The Sainsbury Wing
DT: What, in essence, are you looking for from the teams in the initial stage, because I think it's ideas and approaches rather than anything designed and drawn?

GF: That's very important. This isn't a tender for a design; it is a tender for an architect or an architect-led design team, so they will come in and they will work with us on creating the best possible welcome for the visiting public. It's about existing spaces, but it's about the public realm around the entrance of the Sainsbury Wing - that's the corner of Trafalgar Square and also Jubilee walk – and we want them to work very closely with us to define what the right design for us is. They need to be very sensitive to the gallery's needs - we are in a very prominent position here, working with two buildings which are very established. The Sainsbury Wing is a modern classic; it's a building that we have great love for. The Wilkins building is also a classic – they are both Grade I listed. So: what is the most sensitive intervention which creates the best possible welcome for the public?

DT: The Sainsbury Wing, in architectural circles or folklore and in terms of the competition arena has been associated with Prince Charles and ABK and the carbuncle speech. I presume you're hopeful that none of that residue remains?

GF: We are very exposed here on Trafalgar Square, so I think we need to be very sensitive to that. There is history, you’re right, to the site, and the building that emerged from the controversy is a building that took into account a lot of sensitivities, while at the same time I think making a really significant urban contribution. It's a building that has real quality to it. I think there's some beautiful work on the façade; it's very thoughtful. It helps to set the building in its environment. I think the galleries are among the most beautiful in the world. But I think there is room for improvement, particularly on the ground floor and in the way we welcome. And remember, it is 30 years on from 1991 when we opened. Things are different. We have many, many more visitors - or pre Covid - numbers were more than twice the numbers that the Sainsbury Wing was built for. And also, I think there are security concerns around how you deal with that sort of number of people coming into a public building. Covid, too, will have an influence on how people relate to built spaces.  And I think now is a good moment to rethink that.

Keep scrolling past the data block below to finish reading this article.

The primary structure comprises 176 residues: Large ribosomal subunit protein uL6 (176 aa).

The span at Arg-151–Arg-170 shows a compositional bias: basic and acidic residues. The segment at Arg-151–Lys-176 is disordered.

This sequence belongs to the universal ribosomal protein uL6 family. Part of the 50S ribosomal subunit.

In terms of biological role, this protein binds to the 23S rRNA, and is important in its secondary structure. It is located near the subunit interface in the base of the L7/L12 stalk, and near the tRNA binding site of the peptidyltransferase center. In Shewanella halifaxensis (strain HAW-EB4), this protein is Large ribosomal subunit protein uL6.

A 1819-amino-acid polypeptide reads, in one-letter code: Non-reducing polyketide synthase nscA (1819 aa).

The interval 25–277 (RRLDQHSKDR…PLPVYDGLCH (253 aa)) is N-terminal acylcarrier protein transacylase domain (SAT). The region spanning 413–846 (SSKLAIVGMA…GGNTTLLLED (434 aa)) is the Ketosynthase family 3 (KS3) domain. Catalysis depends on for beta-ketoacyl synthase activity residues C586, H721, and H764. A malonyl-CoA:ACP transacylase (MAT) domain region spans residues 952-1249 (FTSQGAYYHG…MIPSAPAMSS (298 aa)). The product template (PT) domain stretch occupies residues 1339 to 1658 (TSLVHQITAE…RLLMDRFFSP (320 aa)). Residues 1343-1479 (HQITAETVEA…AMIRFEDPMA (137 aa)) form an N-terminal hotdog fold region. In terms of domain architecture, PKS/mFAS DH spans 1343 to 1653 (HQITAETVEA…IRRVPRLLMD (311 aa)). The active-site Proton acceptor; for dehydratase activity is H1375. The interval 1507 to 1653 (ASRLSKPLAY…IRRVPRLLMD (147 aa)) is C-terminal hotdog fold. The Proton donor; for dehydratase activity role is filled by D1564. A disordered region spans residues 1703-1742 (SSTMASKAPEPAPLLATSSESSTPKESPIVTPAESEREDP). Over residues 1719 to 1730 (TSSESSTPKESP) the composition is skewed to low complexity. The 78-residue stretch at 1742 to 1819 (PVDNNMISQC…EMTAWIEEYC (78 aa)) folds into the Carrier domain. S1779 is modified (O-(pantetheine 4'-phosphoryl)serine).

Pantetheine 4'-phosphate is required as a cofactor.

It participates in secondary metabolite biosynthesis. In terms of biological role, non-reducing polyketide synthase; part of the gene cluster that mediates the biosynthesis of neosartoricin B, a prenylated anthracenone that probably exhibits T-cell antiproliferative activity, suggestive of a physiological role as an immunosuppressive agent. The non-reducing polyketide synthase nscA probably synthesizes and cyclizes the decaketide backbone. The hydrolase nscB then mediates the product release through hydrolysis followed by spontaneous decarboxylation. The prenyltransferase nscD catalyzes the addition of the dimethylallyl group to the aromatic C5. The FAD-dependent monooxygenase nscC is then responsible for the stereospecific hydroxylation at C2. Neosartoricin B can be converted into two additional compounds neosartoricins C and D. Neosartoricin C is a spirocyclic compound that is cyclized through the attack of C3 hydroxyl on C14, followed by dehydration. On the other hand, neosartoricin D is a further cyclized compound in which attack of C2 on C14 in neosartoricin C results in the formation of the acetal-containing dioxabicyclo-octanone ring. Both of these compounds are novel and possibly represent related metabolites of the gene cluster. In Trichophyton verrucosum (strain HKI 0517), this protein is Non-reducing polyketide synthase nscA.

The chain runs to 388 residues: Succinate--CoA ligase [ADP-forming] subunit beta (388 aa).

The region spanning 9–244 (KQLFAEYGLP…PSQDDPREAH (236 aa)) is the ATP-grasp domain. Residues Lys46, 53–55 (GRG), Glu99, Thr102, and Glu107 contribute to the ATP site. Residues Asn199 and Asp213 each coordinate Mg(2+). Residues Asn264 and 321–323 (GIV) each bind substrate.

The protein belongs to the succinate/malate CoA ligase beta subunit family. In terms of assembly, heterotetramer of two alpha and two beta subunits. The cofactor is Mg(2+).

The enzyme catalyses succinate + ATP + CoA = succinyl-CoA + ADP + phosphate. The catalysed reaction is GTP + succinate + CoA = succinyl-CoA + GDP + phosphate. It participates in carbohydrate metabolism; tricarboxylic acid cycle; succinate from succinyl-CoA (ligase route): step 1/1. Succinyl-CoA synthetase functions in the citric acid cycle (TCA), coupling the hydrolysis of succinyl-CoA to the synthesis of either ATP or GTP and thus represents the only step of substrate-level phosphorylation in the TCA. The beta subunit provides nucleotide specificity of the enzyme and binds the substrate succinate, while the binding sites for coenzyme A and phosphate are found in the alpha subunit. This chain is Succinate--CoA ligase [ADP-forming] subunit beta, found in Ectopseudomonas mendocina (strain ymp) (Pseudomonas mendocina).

DT: Are you phoning from there at the moment? Are you there?

GF: I am in my office in Traflagar Square, yes

DT: What's it like? Is it eery?

GF: I'm just looking out - it's very quiet; there are very few people around. There are lots of buses which are empty. And there’s almost nowhere you can go to buy a sandwich….

DT: And do you get to sort of wander forlornly around the galleries? That’s my picture of you!

GF: It is a little bit forlorn to walk around the galleries, but then I focus on the pictures and for me that's what's exhilarating about working here. You know, whether it's Poussin, Rubens or, Manet, there's always so much that I feel is being communicated to me as I walk around the galleries. But it's true, there is a sort of forlorn-ness about walking around an empty gallery, and knowing that people are not going to be here for a while still. We don't know when we will reopen.

DT: I was going to ask you about the time frame. What are your hunches on that?

GF: Well, I suspect if we're lucky, we'll be able to open in April. That would be a good outcome. But who knows? It may even be slightly later.

DT: Well, I wish you best of luck, and also with the competition. Presumably you're not hoping to initiate another style war as it was termed at the time I think, drawing on my memory banks?

GF: We don't want to start any war! (laughs)

DT: (laughs) Well, lovely to speak to you and good luck it all. It sounds great. 

GF Thanks very much indeed. 

DT: Alright, bye!

GF: Bye, David 

David Taylor

Editor, NLQ and New London Weekly